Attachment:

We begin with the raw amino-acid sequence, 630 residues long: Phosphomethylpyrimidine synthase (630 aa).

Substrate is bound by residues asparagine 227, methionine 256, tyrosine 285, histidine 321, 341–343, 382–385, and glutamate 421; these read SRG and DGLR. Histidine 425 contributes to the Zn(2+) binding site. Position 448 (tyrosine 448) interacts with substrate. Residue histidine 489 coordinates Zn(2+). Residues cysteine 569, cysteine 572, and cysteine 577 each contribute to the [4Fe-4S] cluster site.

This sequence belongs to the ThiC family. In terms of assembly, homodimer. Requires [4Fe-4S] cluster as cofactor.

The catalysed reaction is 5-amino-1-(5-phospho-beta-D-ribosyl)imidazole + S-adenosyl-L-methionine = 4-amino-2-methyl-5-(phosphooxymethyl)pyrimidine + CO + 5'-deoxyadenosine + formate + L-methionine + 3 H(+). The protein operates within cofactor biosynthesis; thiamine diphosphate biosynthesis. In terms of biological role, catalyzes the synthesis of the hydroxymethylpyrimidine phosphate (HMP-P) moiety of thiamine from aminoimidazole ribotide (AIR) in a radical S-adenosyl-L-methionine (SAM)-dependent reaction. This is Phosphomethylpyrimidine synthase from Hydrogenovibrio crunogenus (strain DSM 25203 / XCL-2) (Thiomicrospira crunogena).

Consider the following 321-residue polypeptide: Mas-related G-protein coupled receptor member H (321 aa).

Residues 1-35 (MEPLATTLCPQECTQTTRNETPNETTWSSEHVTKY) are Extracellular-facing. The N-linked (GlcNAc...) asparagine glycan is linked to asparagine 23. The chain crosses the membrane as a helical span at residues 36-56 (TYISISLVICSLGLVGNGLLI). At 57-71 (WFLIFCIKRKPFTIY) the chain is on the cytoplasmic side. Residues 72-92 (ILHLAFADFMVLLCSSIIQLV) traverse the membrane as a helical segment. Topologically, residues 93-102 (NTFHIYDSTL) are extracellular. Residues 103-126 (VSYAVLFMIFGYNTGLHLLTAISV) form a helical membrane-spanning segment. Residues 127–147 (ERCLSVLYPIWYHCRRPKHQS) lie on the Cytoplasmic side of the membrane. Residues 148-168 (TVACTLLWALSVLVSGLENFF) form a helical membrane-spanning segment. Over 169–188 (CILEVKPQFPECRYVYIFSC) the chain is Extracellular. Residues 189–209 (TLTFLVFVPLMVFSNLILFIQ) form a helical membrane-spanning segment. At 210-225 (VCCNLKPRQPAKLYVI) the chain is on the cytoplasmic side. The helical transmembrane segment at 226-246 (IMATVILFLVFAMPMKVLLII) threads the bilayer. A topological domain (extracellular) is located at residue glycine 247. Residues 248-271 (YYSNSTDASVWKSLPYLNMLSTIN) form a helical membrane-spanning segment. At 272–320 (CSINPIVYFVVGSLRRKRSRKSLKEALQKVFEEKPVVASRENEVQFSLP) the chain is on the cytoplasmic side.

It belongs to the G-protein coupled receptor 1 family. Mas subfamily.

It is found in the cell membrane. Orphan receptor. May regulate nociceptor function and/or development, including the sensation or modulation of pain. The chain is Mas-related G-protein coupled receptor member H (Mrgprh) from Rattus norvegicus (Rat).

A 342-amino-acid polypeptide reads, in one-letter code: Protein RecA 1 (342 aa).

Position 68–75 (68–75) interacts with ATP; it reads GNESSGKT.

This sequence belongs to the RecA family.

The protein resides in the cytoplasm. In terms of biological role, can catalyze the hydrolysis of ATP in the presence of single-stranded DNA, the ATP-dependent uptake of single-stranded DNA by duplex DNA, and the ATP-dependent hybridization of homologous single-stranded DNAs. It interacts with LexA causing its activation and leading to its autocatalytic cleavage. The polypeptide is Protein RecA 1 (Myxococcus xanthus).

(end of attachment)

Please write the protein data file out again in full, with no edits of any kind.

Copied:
We begin with the raw amino-acid sequence, 630 residues long: Phosphomethylpyrimidine synthase (630 aa).

Substrate is bound by residues asparagine 227, methionine 256, tyrosine 285, histidine 321, 341–343, 382–385, and glutamate 421; these read SRG and DGLR. Histidine 425 contributes to the Zn(2+) binding site. Position 448 (tyrosine 448) interacts with substrate. Residue histidine 489 coordinates Zn(2+). Residues cysteine 569, cysteine 572, and cysteine 577 each contribute to the [4Fe-4S] cluster site.

This sequence belongs to the ThiC family. In terms of assembly, homodimer. Requires [4Fe-4S] cluster as cofactor.

The catalysed reaction is 5-amino-1-(5-phospho-beta-D-ribosyl)imidazole + S-adenosyl-L-methionine = 4-amino-2-methyl-5-(phosphooxymethyl)pyrimidine + CO + 5'-deoxyadenosine + formate + L-methionine + 3 H(+). The protein operates within cofactor biosynthesis; thiamine diphosphate biosynthesis. In terms of biological role, catalyzes the synthesis of the hydroxymethylpyrimidine phosphate (HMP-P) moiety of thiamine from aminoimidazole ribotide (AIR) in a radical S-adenosyl-L-methionine (SAM)-dependent reaction. This is Phosphomethylpyrimidine synthase from Hydrogenovibrio crunogenus (strain DSM 25203 / XCL-2) (Thiomicrospira crunogena).

Consider the following 321-residue polypeptide: Mas-related G-protein coupled receptor member H (321 aa).

Residues 1-35 (MEPLATTLCPQECTQTTRNETPNETTWSSEHVTKY) are Extracellular-facing. The N-linked (GlcNAc...) asparagine glycan is linked to asparagine 23. The chain crosses the membrane as a helical span at residues 36-56 (TYISISLVICSLGLVGNGLLI). At 57-71 (WFLIFCIKRKPFTIY) the chain is on the cytoplasmic side. Residues 72-92 (ILHLAFADFMVLLCSSIIQLV) traverse the membrane as a helical segment. Topologically, residues 93-102 (NTFHIYDSTL) are extracellular. Residues 103-126 (VSYAVLFMIFGYNTGLHLLTAISV) form a helical membrane-spanning segment. Residues 127–147 (ERCLSVLYPIWYHCRRPKHQS) lie on the Cytoplasmic side of the membrane. Residues 148-168 (TVACTLLWALSVLVSGLENFF) form a helical membrane-spanning segment. Over 169–188 (CILEVKPQFPECRYVYIFSC) the chain is Extracellular. Residues 189–209 (TLTFLVFVPLMVFSNLILFIQ) form a helical membrane-spanning segment. At 210-225 (VCCNLKPRQPAKLYVI) the chain is on the cytoplasmic side. The helical transmembrane segment at 226-246 (IMATVILFLVFAMPMKVLLII) threads the bilayer. A topological domain (extracellular) is located at residue glycine 247. Residues 248-271 (YYSNSTDASVWKSLPYLNMLSTIN) form a helical membrane-spanning segment. At 272–320 (CSINPIVYFVVGSLRRKRSRKSLKEALQKVFEEKPVVASRENEVQFSLP) the chain is on the cytoplasmic side.

It belongs to the G-protein coupled receptor 1 family. Mas subfamily.

It is found in the cell membrane. Orphan receptor. May regulate nociceptor function and/or development, including the sensation or modulation of pain. The chain is Mas-related G-protein coupled receptor member H (Mrgprh) from Rattus norvegicus (Rat).

A 342-amino-acid polypeptide reads, in one-letter code: Protein RecA 1 (342 aa).

Position 68–75 (68–75) interacts with ATP; it reads GNESSGKT.

This sequence belongs to the RecA family.

The protein resides in the cytoplasm. In terms of biological role, can catalyze the hydrolysis of ATP in the presence of single-stranded DNA, the ATP-dependent uptake of single-stranded DNA by duplex DNA, and the ATP-dependent hybridization of homologous single-stranded DNAs. It interacts with LexA causing its activation and leading to its autocatalytic cleavage. The polypeptide is Protein RecA 1 (Myxococcus xanthus).